Civil Procedure Rules, Practice Directions - Extracts

AuthorDavid Giles/Maurice Rifat

Appendix 2

Civil Procedure Rules, Practice Directions – Extracts


Claims which appear to fall within rule 3.4(2)(a) or (b)
If a court officer is asked to issue a claim form which he believes may fall within rule 3.4(2)(a) or (b) he should issue it, but may then consult a judge (under rule 3.2) before returning the claim form to the claimant or taking any other step to serve the defendant. The judge may on his own initiative make an immediate order designed to ensure that the claim is disposed of or (as the case may be) proceeds in a way that accords with the rules.

2.4 Orders the judge may make include:

(1) an order that the claim be stayed until further order,

(2) an order that the claim form be retained by the court and not served until the stay is lifted,

(3) an order that no application by the claimant to lift the stay be heard unless he files such further documents (for example a witness statement or an amended claim form or particulars of claim) as may be specified in the order.

2.5 Where the judge makes any such order or, subsequently, an order lifting the stay he may give directions about the service on the defendant of the order and any other documents on the court file.

180 Vexatious Litigants and Civil Restraint Orders

2.6 The fact that a judge allows a claim referred to him by a court officer to proceed does not prejudice the right of any party to apply for any order against the claimant.

Vexatious litigants
This Practice Direction applies where a ‘civil proceedings order’ or an ‘all proceedings order’ (as respectively defined under section 42(1A) of the Senior Courts Act 1981) is in force against a person (‘the litigant’).

7.2 An application by the litigant for permission to begin or continue, or to make any application in, any civil proceedings shall be made by application notice issued in the High Court and signed by the litigant.

7.3 The application notice must state:

(1) the title and reference number of the proceedings in which the civil proceedings order or the all proceedings order, as the case may be, was made,

(2) the full name of the litigant and his address,

(3) the order the applicant is seeking, and

(4) briefly, why the applicant is seeking the order.

7.4 The application notice must be filed together with any written evidence on which the litigant relies in support of his application.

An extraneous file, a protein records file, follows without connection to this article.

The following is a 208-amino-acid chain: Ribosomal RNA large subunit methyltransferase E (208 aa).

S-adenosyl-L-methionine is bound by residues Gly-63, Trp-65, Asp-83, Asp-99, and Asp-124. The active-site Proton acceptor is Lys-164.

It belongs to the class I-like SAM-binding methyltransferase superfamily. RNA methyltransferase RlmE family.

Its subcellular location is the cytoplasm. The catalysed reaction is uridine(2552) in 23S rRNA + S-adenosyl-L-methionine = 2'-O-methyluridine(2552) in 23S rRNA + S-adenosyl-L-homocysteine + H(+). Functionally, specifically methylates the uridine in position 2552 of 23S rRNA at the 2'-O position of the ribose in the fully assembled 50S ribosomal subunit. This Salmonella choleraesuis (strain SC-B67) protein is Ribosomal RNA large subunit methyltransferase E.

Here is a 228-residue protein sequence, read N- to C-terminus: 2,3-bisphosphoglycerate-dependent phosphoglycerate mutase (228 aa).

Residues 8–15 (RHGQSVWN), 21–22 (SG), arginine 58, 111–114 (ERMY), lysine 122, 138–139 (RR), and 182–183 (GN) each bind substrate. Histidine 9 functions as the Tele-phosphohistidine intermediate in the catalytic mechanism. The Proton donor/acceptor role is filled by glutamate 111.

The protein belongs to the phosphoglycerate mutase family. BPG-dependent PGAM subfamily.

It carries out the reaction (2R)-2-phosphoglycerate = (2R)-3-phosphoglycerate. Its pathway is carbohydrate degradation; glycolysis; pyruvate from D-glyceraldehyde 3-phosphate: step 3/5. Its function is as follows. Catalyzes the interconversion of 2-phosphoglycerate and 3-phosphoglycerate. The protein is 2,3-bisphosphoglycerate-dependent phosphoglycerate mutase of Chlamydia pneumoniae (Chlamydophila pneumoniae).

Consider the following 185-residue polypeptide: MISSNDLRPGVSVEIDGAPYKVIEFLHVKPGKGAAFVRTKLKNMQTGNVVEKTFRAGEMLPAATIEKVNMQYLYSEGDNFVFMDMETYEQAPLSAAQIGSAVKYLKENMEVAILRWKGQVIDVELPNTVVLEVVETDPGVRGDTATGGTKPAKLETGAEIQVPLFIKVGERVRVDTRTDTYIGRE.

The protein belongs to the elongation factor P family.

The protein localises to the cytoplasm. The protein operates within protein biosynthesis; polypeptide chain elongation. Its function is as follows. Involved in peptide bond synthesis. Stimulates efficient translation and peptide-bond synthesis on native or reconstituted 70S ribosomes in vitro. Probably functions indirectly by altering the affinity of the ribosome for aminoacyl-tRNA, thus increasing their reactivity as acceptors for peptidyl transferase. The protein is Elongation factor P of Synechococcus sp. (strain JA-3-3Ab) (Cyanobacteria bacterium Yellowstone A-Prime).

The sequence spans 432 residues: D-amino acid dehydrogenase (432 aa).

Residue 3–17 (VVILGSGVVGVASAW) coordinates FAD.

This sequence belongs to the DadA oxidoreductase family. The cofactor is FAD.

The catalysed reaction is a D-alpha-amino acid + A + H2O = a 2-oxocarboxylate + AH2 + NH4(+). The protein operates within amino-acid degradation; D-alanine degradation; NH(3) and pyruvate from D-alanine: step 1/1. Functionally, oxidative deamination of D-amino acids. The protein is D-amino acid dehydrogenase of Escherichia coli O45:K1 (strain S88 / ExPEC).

7.5 Either in the application notice or in written evidence filed in support of the application, the previous occasions on which the litigant made an application for permission under section 42(1A) of the said Act must be listed.

7.6 The application notice, together with any written evidence, will be placed before a High Court judge who may:

(1) without the attendance of the applicant make an order giving the permission sought;

(2) give directions for further written evidence to be supplied by the litigant before an order is made on the application;

(3) make an order dismissing the application without a hearing; or

(4) give directions for the hearing of the application.


This practice direction applies where the court is considering whether to make –

(a) a limited civil restraint order;

(b) an extended civil restraint order; or

(c) a general civil restraint order,

against a party who has issued claims or made applications which are totally without merit.

Rules 3.3(7), 3.4(6) and 23.12 provide that where a statement of case or application is struck out or dismissed and is totally without merit, the court order must specify that fact and the court must consider whether to make a civil restraint order. Rule 52.10(6) makes similar provision where the appeal court refuses an application for permission to appeal, strikes out an appellant's notice or dismisses an appeal.

Limited civil restraint orders
A limited civil restraint order may be made by a judge of any court where a party has made 2 or more applications which are totally without merit.

2.2 Where the court makes a limited civil restraint order, the party...

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